|'Distant Drums', fully exposed|
I had sort of obliquely promised that I'd try 'Distant Drums' to Rev. Keneda of Red Dirt Roses last year, however and since I'm giving an upcoming talk this Fall about the Griffith Buck roses, I decided that I shouldn't give it without at least a season growing 'Distant Drums'. I asked for it for Father's Day but it didn't appear, so I did what any good father would do and purchased it for myself under the premise that I am a decent father and deserved it. In reality, my family probably wouldn't have gotten the name right anyway and I might have instead been given some hideous Hybrid Tea like 'Big Daddy' or one of the two frightful Floribunda's named 'Drummer Boy', so this seemed the simpler and more direct approach.
'Distant Drums' is a shrub rose introduced by Buck in 1984. Officially a mauve or purple blend, I believe the bloom color of this rose varies with the temperature and season. I've seen it as very "mauvey" coming from the greenhouse, but so far my (unfortunately) grafted specimen has fortunately been more orange and pink, a color combination that I approve of. It seems to start with pinkish-mauve buds and then open up with gold tones to reflect the Kansas sun. It will be interesting to see what it does this Fall as cooler weather hits.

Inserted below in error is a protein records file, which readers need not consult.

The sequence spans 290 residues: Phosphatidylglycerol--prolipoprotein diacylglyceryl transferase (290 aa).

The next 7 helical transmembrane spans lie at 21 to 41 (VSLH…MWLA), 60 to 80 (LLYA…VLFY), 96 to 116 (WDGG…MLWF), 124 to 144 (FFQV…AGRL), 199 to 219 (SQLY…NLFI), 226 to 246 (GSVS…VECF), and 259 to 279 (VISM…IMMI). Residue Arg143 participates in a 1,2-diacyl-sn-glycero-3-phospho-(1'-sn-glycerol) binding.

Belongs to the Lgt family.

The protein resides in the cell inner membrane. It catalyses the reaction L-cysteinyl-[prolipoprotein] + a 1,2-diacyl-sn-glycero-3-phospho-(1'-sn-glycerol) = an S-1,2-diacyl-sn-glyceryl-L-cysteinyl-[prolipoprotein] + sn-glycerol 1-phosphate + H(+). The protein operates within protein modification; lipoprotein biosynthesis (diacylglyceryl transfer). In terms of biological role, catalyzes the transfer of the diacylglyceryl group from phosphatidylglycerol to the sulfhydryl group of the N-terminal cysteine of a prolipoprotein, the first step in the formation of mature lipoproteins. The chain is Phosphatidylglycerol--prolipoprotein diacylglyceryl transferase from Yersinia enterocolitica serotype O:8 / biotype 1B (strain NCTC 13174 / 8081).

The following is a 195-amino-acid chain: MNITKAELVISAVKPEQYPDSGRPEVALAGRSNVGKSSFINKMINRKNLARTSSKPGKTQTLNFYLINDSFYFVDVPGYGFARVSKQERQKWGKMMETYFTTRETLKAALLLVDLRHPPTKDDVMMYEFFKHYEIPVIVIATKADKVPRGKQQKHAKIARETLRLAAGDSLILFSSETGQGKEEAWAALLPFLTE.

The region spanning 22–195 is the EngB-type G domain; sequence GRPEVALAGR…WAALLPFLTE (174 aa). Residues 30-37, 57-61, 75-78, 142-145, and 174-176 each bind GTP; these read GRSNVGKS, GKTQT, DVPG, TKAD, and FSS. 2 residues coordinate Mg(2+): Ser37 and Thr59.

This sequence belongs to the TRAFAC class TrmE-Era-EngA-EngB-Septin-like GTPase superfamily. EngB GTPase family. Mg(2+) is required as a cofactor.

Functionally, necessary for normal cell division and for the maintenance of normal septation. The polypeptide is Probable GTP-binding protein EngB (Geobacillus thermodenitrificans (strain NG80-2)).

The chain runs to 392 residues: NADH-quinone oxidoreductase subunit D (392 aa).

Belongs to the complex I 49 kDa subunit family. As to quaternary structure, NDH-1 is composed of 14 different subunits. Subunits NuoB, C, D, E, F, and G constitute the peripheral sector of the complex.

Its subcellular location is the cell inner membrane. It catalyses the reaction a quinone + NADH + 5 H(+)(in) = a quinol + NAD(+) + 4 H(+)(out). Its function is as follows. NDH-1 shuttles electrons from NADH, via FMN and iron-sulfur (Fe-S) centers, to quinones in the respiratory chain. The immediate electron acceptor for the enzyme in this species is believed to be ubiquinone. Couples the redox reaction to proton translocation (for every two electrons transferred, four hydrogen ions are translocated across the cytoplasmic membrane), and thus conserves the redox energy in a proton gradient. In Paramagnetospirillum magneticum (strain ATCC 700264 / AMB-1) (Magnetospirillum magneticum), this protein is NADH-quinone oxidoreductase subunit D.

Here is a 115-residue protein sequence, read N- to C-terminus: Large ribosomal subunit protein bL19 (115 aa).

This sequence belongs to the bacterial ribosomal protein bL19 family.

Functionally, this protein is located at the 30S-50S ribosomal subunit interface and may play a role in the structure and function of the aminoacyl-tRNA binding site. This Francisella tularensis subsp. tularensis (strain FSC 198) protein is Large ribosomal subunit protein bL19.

|'Distant Drums', early bud opening|
As I look over the reviews and marketing for this rose, it is no wonder that 'Distant Drums' is growing in popularity. A writer from Ellensburg WA wrote "This is an unusual color rose - sort of a coffee/cream inner color, fading to a mauve outer color. It has an antique look to it - very old fashioned feminine." Feminine? Obviously this writer is wrong because 'Distant Drums' seems to be a male rose to me. The Weeks Roses tag that came with my rose was nauseatingly effusive: "Stop, Look, and listen up!...Distant Drums grows much like a Floribunda in habit, drumming out clusters of pointed brunette buds that swirl open to revel ruffles washed with orchid pink. All this set to music against dark green foliage makes for a toe-tapping commotion in the landscape." A toe-tapping commotion? Hmmm, I haven't toe-tapped in my garden for some time. And what, pray tell, is a "brunette bud"? If Mrs. ProfessorRoush finds me growing other brunettes in my garden, I'll surely find myself bedding down in the gazebo.